People collapse. Toenails are turning black and falling off all the time.
And still, long-distance relay races attract enough runners to sell out in Oregon.
In my early relay race outings I’ve tripped, rolled ankles, blacked out, nearly puked and slept like a corpse propped up against walls and in open fields. At one point, after running 11 miles uphill in the sand, my mind left my body; I somehow found myself back in the team van without any recollection of how I got there.
After completing the Cascade Lakes Relay, which runs from Diamond Lake to Bend, I felt a sharp, burning pain across my chest. When I finished the race I discovered a lesion stretching across the top of my ribcage. The medic who helped bandage me up said he’d never seen a sports bra injury so ugly.
I’m a longtime runner, but I am not an athlete. I ran cross-country and track in middle and in high school. I’ve run dozens of 5k and 10k races, and I’ve completed a half marathon.
When I lived in South Korea, I regularly laced up my sneakers to run the walking paths and hiking trails carved out between the skyscraper apartment buildings in the suburbs outside of Seoul, often to glaring looks of confusion — I learned the hard way that jogging isn’t popular in some Asian countries when I was mistaken for a prostitute. A friend told me it could have been my running shorts: another faux pas in South Korea.
I said yes to my first relay race because I thought it sounded like fun. For a person who’d jogged about 35 miles a week on foreign soil, what could surprise me?
To complete a long-distance relay race, a team of a dozen runners divides a route by taking turns attacking three separate legs of a 200-plus mile course. Each leg is ranked by distance, elevation differential, terrain and anticipated time of day.
During the first leg of my first relay, Hood to Coast, I found myself flying along a downhill stretch of Highway 26 that leads east from Mount Hood towards Sandy. Container trucks kicked up gravel, and the shoulder along the winding mountain road was more or less nonexistent in some places. The threat of being killed by speeding cars pushed me to average a 7:48 mile, one of my personal bests.
Many of my teammates were relative strangers. I had just met half of them at my new job working at the University of Oregon. Now we run together in a relay every year.
A 9-mile run through a scenic Oregon state park may sound like a runner’s dream, but running another relay in the dead of night, while descending more than 7 miles, and maintaining a white-knuckle death grip on a canister of pepper spray to ward off potential bears and cougars, allowed me to live out my own personal lucid nightmare in real time.
But the threat of wild animal encounters isn’t the worst part of a relay race.
Every team hires two vans, six people in each. When runners from the first van set out, the second drives ahead several miles to an exchange point — vans alternate, arriving ahead of time at a location where each of the six runners are set to complete their stretch of the course.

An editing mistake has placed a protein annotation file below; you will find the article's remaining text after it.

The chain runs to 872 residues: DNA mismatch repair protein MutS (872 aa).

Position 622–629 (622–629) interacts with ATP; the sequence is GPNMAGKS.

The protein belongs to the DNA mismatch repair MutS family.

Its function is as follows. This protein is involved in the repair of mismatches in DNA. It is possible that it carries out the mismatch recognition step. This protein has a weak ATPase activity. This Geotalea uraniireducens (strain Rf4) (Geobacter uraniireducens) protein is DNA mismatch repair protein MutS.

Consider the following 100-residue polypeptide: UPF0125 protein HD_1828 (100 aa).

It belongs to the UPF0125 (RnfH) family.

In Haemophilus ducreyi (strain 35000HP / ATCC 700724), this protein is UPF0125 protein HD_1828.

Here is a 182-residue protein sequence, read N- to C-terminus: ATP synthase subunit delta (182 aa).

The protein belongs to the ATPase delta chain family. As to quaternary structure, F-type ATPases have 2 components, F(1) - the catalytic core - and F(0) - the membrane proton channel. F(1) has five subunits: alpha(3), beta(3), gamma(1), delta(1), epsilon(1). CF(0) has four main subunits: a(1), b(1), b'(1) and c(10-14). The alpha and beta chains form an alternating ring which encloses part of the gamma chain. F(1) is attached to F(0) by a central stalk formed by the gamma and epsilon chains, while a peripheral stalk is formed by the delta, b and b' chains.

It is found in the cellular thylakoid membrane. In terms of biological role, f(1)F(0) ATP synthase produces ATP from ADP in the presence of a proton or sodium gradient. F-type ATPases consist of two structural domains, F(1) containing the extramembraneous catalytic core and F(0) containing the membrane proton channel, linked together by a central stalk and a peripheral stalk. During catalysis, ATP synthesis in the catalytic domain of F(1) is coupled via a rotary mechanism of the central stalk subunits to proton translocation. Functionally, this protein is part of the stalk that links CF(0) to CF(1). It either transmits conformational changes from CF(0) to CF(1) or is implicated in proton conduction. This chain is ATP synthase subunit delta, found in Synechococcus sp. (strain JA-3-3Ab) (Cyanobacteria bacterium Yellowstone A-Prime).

After completing a leg, the runner hops back into the van and gets to stretch, eat, doze off, change clothes and pick the music.
It takes roughly 36 hours to complete a relay race.
As the journey wears on, so does the stench: sweat-soaked socks and shoes, armpits, fermenting banana peels and beef jerky.
Pro tip: Vans with seats upholstered in polyester and nylon cloth hold odors better than ones detailed in vinyl or leather.
Strangely, Michie Spradling, one of my teammates, says being stuck in a smelly van for hours on end doesn’t bother her the way you’d think. Next to the physical punishment, it’s not so bad: “Running in 90-plus degree weather — that was the most disgusting part.”
My team captain Damian Foley says he received a few tips before running his first race, one of them being to bring zip-lock bags to keep his clothes in so they wouldn’t stink up the van.
“I don’t think I was entirely prepared for just what condition the van would be in by the time we got to the finish line,” he says, “since when you start off everything is clean and pristine as it can be with six people putting two days worth of gear into a van, but by the time we finished it looked like a nuclear bomb had gone off; there’s food all over the place, and everything smells of Tiger Balm.”
Foley concludes that long-distance relays are “basically just a fantastic road trip with that every now and then someone has to get out of the van and go run.”
When you run in all kinds of weather and on all kinds of turf for almost two days, injuries are going to happen. The worst Spradling suffered, she says, is a lost toenail, buts she’s heard multiple stories of people being chased and stung by bees. Foley once fell face first and cut open his leg after helping push a stuck van out of a gravel embankment.
Foley began the first leg of the Hood to Coast race at Timberline Lodge and ran straight down the side of Mount Hood. “You don’t notice how much you’re tearing your quads up,” he says.
The good outweighs the torture, Foley and Spradling agree.
“It’s a great way to see new parts of Oregon,” Spradling says.
After finishing a relay race, parts of your body hurt and swell. My feet look like marshmallows the Sunday following a relay.
There’s nothing in the world like finishing a long-distance relay. Teams all wait just shy of the finish line for their final runner so that they can all cross together. And then there’s beer, food and a ridiculously oversized participation medal.
Overall, it’s a horrible, fetid, cramped picturesque adventure. And for reasons I can’t fully rationalize, I signed up for another round this summer.